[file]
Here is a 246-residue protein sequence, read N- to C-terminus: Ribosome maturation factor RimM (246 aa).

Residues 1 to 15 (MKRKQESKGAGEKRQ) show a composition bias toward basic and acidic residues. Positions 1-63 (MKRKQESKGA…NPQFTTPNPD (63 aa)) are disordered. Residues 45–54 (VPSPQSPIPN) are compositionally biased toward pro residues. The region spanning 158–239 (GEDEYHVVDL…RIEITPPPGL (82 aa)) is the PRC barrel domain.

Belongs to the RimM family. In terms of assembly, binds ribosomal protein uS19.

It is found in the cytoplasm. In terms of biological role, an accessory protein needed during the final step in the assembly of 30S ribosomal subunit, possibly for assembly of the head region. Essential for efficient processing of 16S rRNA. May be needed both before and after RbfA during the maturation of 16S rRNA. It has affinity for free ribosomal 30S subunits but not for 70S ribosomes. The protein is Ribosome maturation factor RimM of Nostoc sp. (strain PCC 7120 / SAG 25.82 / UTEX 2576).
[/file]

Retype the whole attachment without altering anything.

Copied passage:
Here is a 246-residue protein sequence, read N- to C-terminus: Ribosome maturation factor RimM (246 aa).

Residues 1 to 15 (MKRKQESKGAGEKRQ) show a composition bias toward basic and acidic residues. Positions 1-63 (MKRKQESKGA…NPQFTTPNPD (63 aa)) are disordered. Residues 45–54 (VPSPQSPIPN) are compositionally biased toward pro residues. The region spanning 158–239 (GEDEYHVVDL…RIEITPPPGL (82 aa)) is the PRC barrel domain.

Belongs to the RimM family. In terms of assembly, binds ribosomal protein uS19.

It is found in the cytoplasm. In terms of biological role, an accessory protein needed during the final step in the assembly of 30S ribosomal subunit, possibly for assembly of the head region. Essential for efficient processing of 16S rRNA. May be needed both before and after RbfA during the maturation of 16S rRNA. It has affinity for free ribosomal 30S subunits but not for 70S ribosomes. The protein is Ribosome maturation factor RimM of Nostoc sp. (strain PCC 7120 / SAG 25.82 / UTEX 2576).